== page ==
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Tuesday, May 21, 2013


One of my disappointments with Google Docs is that I haven’t figured out how to make good stationery templates.

My Word templates have over 20 years of refinement, so when I need multiple pages, or one page two column with narrow margin, I’ve got the first sheet, second sheet, margins, headers, footers, and type spacing all available in one document.

LibreOffice also has my templates, but they are not as deep.

Any time I start organizing my thoughts, I put it on electronic letterhead.

What’s the big deal?

Many of the people I work with suffer from a debilitating disease called Smartmouth, sometimes saying things that are not completely beneficial. It gets worse when writing, going in directions that maybe don’t move us toward the goal. I’ve regretted my contributions many times.

I find that writing on stationery reminds me that everything I write is eventually for distribution, keeping me from using the contraction for firetruck, or unleashing a rant.

Last week I was trying to pull in a high value member to a meeting of a chowder and marching society that night. I had been working this guy for two weeks, when he slipped up and let on he might be available. Actually, he said, How was the meeting last night?

Bingo! I had just received a final “day of” invitation/exhortation from the president of the society. I scrabbled back through my email and found the document. It had the information, but was written as, “I’ll be glad when this is over,” which I guess he thought was appropriate communication to his board.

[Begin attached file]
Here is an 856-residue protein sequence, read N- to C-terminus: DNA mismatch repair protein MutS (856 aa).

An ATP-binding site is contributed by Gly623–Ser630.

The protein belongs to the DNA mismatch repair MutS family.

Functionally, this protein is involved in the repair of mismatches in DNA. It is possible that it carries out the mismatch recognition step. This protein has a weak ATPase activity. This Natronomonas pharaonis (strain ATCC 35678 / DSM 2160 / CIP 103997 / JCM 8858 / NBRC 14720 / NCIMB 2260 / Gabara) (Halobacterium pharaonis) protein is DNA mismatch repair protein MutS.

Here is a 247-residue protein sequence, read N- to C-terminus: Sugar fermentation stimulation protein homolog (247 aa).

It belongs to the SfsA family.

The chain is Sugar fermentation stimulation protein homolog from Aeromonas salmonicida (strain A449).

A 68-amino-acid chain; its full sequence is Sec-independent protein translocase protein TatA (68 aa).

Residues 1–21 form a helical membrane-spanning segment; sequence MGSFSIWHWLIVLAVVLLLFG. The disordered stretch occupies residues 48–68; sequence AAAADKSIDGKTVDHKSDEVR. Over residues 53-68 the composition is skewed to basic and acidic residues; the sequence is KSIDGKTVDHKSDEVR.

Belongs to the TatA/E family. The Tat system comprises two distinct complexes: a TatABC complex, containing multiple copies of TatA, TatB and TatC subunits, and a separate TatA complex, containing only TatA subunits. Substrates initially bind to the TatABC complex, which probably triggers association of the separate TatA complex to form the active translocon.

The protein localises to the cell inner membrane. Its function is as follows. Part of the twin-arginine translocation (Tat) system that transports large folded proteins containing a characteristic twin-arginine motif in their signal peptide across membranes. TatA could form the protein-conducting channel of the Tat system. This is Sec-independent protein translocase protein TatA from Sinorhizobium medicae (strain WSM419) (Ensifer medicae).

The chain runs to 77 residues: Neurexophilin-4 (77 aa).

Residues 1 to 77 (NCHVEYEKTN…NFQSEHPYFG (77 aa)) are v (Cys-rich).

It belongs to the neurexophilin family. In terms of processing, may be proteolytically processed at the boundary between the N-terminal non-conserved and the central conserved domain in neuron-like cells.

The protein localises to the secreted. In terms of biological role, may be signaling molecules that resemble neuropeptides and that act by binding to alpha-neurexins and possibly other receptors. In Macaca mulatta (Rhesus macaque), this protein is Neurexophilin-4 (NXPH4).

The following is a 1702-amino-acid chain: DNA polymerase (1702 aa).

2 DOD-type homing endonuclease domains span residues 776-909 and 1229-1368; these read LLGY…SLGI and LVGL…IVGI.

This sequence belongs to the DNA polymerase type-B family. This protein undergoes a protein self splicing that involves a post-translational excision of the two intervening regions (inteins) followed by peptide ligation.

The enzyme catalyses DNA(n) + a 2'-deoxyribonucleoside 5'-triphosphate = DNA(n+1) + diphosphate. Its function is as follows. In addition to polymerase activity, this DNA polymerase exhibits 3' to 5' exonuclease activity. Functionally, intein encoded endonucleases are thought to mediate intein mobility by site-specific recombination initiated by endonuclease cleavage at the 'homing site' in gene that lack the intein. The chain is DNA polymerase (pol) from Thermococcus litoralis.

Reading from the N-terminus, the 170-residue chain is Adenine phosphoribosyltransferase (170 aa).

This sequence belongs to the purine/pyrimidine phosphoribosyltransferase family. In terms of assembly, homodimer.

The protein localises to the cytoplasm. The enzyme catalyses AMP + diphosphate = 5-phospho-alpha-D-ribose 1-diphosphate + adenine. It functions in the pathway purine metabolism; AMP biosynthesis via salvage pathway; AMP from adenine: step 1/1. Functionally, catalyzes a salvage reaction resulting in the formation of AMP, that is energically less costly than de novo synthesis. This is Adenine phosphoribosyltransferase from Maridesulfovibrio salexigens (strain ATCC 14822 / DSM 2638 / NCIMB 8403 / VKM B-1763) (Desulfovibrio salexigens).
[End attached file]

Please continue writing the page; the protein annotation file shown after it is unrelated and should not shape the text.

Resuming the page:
Whatever. I couldn’t send it and I didn’t take the time to rewrite it.

I believe success is about the number of swings, and I pulled my punch. We had a good meeting, one short.

I use a template to remind myself that everything I build is for public consumption, some time, at the very least allowing someone else to repurpose my work.

What is your philosophy of writing?

GooglePlus – How good can it be?

1 comment:

Unknown said...

I'm in complete agreement about the value of letterhead, but when I first faced the idea of putting notes and thoughts on letterhead I admit I was skeptical.

First time I put some notes on letterhead, a half-dozen places to send them simply materialized. Not only did it dress up the notes, it dressed up the impression made, based on the feedback, e.g., excellent report, your analysis was spot-on, thanks for all this extra work.

I also noticed the writing was at a higher level than when just jotting down notes, sans letterhead.

Can't wait for the letterhead rev in Google Apps!